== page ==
This huge night at Impulse is solely for the purpose of pissing off her abusive ex-boyfriend, Eddie, whom they know will be at the club that night, to "show him what he missed out on." As if that isn't immature enough, her friends are sending her alone, via taxi, because they only have one VIP pass among the five of them. Already, this is sounding like a bad teen rom-com, because there has to be a punchline to it. But there isn't. A girl alone in a dark sex club to confront her maniacal jackass ex? At least her friends are looking out for her safety. (The sex club part is a spoiler technically, but it won't spoil anything for you because it really is irrelevant).
The owner of Impulse, of course, is the predatory, unstable, neurotic Drake Donovan, who isn't only strong, tall, and handsome, but also rich, powerful, mean, and dominant in every which way, including in the bedroom. Oooh. Drake notices Evangeline standing out in Impulse like a sore thumb (hello? She's completely insecure and alone!) and it's love at first sight. He knows she's different, worth fighting for, etc. Just by looking at her from afar.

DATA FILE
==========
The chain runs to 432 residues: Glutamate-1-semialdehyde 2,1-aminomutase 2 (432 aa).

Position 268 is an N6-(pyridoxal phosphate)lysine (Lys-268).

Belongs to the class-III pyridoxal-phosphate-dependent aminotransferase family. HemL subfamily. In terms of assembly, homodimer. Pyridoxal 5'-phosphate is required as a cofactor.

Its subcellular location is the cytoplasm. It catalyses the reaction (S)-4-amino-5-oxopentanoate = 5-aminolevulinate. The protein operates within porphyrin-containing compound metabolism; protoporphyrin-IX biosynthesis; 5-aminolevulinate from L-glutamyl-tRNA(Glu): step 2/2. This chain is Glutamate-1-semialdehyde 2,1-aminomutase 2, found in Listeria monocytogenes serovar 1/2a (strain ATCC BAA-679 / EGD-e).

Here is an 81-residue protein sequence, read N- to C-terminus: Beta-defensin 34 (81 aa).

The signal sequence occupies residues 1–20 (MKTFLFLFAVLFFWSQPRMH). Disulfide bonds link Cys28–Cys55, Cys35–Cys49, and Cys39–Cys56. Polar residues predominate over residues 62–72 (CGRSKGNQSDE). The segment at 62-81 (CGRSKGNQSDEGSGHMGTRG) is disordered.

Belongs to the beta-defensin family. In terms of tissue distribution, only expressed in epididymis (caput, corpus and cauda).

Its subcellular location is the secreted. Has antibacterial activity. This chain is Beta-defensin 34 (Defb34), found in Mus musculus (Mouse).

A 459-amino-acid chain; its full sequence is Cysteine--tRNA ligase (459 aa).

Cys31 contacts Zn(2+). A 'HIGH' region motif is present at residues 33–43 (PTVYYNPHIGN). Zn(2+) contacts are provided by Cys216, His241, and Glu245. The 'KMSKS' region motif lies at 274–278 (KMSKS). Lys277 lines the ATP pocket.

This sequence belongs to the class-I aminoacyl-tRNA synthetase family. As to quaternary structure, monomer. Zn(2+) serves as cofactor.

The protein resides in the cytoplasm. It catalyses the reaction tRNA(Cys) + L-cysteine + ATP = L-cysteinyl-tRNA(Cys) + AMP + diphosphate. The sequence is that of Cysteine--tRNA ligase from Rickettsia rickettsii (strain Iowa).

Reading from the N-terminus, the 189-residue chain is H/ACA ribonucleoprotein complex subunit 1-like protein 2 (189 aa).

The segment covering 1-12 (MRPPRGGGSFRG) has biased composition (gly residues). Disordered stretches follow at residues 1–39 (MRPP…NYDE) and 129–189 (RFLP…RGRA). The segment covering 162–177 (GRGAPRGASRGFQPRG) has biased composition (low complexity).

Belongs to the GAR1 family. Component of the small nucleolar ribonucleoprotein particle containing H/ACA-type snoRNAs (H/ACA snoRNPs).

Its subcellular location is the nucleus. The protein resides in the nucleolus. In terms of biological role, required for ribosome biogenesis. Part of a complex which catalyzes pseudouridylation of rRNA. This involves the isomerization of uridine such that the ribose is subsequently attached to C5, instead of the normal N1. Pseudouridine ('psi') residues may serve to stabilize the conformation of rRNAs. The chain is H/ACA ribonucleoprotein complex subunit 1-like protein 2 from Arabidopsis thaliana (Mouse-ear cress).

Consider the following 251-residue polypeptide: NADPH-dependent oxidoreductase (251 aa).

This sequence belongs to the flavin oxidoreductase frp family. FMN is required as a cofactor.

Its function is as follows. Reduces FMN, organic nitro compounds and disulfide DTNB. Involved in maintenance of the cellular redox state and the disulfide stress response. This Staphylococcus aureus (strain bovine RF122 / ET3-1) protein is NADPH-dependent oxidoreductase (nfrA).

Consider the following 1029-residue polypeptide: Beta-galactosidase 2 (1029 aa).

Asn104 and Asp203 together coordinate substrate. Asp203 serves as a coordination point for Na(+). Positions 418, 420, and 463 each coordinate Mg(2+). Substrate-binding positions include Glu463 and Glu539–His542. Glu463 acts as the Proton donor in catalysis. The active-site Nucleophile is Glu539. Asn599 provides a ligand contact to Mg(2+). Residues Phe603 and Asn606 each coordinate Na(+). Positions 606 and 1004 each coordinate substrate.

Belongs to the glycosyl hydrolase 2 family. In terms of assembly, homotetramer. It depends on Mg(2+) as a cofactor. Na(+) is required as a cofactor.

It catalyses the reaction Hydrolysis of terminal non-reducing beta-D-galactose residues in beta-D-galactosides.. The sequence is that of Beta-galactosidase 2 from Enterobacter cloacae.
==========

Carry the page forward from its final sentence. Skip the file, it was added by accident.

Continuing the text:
My immediate problem with Drake was not his all-encompassing dominant personality, but his utter lack of reason or manners. Yes, he's obviously a Dom who gets whatever he wants because he knows he can, but at the expense of treating others disrespectfully and being a temperamental dickhead. Drake treats any woman who isn't Evangeline like garbage, with very little forethought that goes into his infuriating thoughts and actions. Not sexy, not cute:
"Oh, I know damn well what I'm passing on," he drawled. "And I couldn't be any less interested in a skank who throws herself at me with promises to please me when the very sight of you displeases me very much."